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Build a Node App with TypeScript

Matt Pocock
Matt PocockMatt is a well-regarded TypeScript expert known for his ability to demystify complex TypeScript concepts.

In this article, we'll learn how to set up TypeScript to bundle a Node app.

We'll be using:

If you're interested in a setup involving ESBuild, check out my ESBuild guide.

0. Understanding the Tools

To make our Node app ready for production, we will need a few things:

  • A dev script to run our code locally and check for TypeScript errors.
  • A build script to bundle our code for production and check for TypeScript errors.
  • A start script to run our bundled code in production.

1. Adding Our Config Files

1.1 package.json

Let's start with an empty repository and initialize it with npm init -y. This will create a package.json file.

1.2 "type": "module" in package.json

Next, add "type": "module" to the package.json file.

  // ...other properties
  "type": "module"
  // ...other properties

This tells Node.js to use ES Modules instead of CommonJS modules.

1.3 Dependencies

If you don't have pnpm installed, install it.

Next, let's install our dependencies:

pnpm add -D typescript @types/node

This will add typescript and @types/node to our package.json.

This will also create a pnpm-lock.yaml. This file keeps track of the exact versions of our dependencies to make installation faster and more predictable.

1.4 TypeScript Config

Add a tsconfig.json file at the root of the project with the following configuration:

  "compilerOptions": {
    /* Base Options: */
    "esModuleInterop": true,
    "skipLibCheck": true,
    "target": "es2022",
    "allowJs": true,
    "resolveJsonModule": true,
    "moduleDetection": "force",
    "isolatedModules": true,
    /* Strictness */
    "strict": true,
    "noUncheckedIndexedAccess": true,
    /* If transpiling with TypeScript: */
    "moduleResolution": "NodeNext",
    "module": "NodeNext",
    "outDir": "dist",
    "sourceMap": true,
    /* If your code doesn't run in the DOM: */
    "lib": ["es2022"]

This configuration is drawn from Total TypeScript's TSConfig Cheat Sheet.

One important option to note is moduleResolution: this ensures that TypeScript uses the same module resolution as Node.js. If you're not used to it, this might be surprising - as you need to add .js extensions to your imports. But using it massively improves the startup time of your Node app, which is very important for lambdas.

1.5 .gitignore

Add a .gitignore file with the following content:


node_modules contains all of the files we get from npm. dist contains all of the files we get from tsc.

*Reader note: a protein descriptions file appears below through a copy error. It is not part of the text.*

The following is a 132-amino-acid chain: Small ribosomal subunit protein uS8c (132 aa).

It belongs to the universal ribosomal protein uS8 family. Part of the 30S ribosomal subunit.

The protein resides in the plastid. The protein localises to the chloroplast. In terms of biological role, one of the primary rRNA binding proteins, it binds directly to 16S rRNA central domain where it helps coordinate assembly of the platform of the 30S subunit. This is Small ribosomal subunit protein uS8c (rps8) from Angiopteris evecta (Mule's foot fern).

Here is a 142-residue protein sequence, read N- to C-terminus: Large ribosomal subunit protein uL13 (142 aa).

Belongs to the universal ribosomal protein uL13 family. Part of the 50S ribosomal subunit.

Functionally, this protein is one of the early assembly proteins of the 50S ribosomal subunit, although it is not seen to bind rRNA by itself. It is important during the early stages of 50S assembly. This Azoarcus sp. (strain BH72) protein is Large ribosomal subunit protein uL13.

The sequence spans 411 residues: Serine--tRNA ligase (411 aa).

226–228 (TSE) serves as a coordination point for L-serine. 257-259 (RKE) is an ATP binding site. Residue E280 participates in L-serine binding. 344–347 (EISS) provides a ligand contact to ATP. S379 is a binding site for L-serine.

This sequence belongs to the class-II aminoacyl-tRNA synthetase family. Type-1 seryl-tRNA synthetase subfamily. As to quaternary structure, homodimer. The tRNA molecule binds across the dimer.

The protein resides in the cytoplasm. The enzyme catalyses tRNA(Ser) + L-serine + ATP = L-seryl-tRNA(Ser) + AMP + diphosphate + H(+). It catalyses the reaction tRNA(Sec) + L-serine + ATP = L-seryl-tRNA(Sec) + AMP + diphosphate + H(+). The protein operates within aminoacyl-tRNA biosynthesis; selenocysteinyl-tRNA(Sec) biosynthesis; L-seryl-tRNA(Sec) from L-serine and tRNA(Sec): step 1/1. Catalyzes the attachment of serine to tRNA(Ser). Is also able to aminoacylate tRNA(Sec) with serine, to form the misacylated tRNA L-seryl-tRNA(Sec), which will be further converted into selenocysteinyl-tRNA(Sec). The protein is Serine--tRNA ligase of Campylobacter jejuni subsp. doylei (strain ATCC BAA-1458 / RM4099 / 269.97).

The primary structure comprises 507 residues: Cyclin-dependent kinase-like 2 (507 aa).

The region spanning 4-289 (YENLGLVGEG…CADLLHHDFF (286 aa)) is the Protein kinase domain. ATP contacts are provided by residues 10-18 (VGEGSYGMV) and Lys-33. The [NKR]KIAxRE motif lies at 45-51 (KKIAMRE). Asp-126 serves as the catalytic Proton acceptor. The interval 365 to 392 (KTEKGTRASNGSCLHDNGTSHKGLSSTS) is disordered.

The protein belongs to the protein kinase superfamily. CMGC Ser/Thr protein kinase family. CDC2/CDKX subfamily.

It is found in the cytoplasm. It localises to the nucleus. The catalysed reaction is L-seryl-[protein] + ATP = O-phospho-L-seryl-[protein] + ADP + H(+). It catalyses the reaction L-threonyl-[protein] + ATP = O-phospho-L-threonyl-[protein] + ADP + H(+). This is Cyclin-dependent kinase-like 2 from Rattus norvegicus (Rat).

1.5 src folder

Create a src folder at the root of the project.

Inside the src folder, create an index.ts file with the following content:

console.log("Hello, world!");

2. Adding Our Scripts

2.1 build script

Add a build script to package.json:

  // ...other properties
  "scripts": {
    "build": "tsc"
  // ...other properties

This script turns our TypeScript code into JavaScript using tsc, and also checks for any errors.

Try changing console.log to console.lg in src/index.ts. Then run pnpm build - it will report the incorrect code. It'll also output a .js file in the dist folder.

2.2 start script

Add a start script to package.json:

  // ...other properties
  "scripts": {
    "start": "node dist/index.js"
  // ...other properties

This script runs our bundled code using Node.js.

Try running pnpm build && pnpm start. This will build our code and then run it.

You should see Hello, world! printed to the console.

2.3 dev script

The dev script will be the most complex. When we run it, we want to do several things at once:

  • tsc --watch to bundle our TypeScript code and check for errors.
  • node --watch to re-run our application when it changes.

For each of these, we will add a separate npm script, then run them all simultaneously using pnpm.

2.3.1 tsc --watch

Add a dev:tsc script to our package.json:

  // ...other properties
  "scripts": {
    "dev:tsc": "tsc --watch --preserveWatchOutput"
  // ...other properties

The --watch flag tells TypeScript to re-run when the code changes.

The --preserveWatchOutput flag tells TypeScript not to clear the console output when it re-runs.

2.3.2 node --watch

Add a dev:node script to our package.json:

  // ...other properties
  "scripts": {
    "dev:node": "node --enable-source-maps --watch dist/index.js"
  // ...other properties

--enable-source-maps means that error stack traces will point to your TypeScript files instead of your JavaScript files. This is possible because of the "sourceMap": true in our tsconfig.json.

2.3.3 dev script

Add a dev script to our package.json:

  // ...other properties
  "scripts": {
    "dev": "pnpm run \"/dev:/\""
  // ...other properties

This script runs all the scripts that start with dev: in parallel.

Try it out by running pnpm dev. You will see that type checking, bundling, and execution all happen simultaneously.

3. Final Thoughts

Congratulations! You now have a fully functional TypeScript and Node setup.

This setup can handle any Node.js code you throw at it, from express servers to Lambdas.

If you want to see a fully working example, check out this repository.

If you have any questions, ping me in my Discord server and I'll let you know how to fix it.

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